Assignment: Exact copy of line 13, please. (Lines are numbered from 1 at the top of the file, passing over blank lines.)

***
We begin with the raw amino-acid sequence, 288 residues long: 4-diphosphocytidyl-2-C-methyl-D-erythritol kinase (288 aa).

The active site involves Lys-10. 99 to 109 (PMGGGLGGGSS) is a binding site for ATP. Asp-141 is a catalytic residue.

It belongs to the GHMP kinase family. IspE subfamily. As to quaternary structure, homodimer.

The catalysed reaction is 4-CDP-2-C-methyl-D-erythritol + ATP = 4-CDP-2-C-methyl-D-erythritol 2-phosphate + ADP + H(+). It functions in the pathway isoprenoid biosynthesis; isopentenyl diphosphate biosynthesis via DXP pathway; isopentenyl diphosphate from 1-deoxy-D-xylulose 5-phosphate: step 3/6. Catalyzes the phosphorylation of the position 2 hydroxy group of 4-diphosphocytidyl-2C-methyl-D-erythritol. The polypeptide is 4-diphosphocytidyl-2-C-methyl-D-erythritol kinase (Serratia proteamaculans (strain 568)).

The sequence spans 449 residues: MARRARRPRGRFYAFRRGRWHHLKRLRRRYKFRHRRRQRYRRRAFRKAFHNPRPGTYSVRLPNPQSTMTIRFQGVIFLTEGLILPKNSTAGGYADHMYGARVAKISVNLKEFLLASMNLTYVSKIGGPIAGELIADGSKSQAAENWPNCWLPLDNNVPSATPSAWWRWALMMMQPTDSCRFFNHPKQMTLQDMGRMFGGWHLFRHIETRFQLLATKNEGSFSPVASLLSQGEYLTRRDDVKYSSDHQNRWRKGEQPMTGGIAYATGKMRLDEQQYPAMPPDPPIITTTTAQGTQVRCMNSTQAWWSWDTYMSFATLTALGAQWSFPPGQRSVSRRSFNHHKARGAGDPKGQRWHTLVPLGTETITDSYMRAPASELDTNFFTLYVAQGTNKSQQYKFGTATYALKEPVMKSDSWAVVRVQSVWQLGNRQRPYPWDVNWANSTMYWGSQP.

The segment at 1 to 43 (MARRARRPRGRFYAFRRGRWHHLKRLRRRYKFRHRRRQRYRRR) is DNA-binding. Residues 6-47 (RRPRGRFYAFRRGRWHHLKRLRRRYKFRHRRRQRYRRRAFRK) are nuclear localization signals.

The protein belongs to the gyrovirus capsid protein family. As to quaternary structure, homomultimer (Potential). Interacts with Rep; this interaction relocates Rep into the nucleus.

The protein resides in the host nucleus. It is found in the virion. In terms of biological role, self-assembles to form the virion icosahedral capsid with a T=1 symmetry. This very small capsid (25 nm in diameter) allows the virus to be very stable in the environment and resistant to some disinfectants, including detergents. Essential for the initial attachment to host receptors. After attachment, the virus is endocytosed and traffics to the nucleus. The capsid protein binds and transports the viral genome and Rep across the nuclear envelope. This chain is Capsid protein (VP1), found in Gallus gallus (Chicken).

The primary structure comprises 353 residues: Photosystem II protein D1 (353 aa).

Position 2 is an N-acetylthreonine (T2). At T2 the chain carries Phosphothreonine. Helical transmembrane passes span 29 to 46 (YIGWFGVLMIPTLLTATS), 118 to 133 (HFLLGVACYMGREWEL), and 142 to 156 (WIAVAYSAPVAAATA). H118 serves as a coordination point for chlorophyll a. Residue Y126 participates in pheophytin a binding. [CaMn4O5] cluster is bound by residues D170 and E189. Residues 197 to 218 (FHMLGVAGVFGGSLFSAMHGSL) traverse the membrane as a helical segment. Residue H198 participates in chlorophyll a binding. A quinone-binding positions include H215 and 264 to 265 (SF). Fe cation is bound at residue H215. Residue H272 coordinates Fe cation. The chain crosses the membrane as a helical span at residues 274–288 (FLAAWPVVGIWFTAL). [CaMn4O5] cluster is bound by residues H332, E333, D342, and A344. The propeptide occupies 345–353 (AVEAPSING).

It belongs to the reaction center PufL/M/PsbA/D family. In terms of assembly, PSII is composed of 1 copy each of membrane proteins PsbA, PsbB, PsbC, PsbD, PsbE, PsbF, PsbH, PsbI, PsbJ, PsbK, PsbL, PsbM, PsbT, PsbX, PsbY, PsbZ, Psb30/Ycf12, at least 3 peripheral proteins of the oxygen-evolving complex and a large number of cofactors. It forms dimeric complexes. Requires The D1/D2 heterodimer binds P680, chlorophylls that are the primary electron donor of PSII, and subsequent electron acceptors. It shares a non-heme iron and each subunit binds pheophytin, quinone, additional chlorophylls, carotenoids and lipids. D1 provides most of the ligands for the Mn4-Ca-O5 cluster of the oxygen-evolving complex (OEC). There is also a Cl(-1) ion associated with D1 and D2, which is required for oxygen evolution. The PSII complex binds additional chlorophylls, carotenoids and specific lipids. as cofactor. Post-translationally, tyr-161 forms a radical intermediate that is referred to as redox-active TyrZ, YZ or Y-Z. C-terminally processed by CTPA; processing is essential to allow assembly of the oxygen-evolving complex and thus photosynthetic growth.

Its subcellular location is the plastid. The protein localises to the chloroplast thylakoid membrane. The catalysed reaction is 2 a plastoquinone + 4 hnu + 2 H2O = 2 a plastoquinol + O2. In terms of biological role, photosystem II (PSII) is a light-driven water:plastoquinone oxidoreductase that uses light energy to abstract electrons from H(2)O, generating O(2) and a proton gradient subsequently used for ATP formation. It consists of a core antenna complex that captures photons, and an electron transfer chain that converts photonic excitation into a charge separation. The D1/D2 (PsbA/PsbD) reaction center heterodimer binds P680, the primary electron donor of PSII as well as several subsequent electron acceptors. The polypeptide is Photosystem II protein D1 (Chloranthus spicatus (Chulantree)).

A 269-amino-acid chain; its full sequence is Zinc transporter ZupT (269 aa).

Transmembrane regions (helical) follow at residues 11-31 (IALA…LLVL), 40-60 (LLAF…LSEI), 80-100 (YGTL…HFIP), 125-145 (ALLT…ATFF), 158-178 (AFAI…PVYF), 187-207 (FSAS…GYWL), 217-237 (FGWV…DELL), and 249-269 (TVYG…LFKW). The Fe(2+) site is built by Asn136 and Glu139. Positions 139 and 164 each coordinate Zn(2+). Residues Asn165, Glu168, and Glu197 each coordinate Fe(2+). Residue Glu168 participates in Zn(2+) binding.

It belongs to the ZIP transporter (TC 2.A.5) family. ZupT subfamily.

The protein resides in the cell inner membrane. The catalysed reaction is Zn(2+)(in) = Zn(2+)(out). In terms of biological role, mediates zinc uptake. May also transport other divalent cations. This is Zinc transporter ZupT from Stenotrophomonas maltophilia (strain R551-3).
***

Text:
A 269-amino-acid chain; its full sequence is Zinc transporter ZupT (269 aa).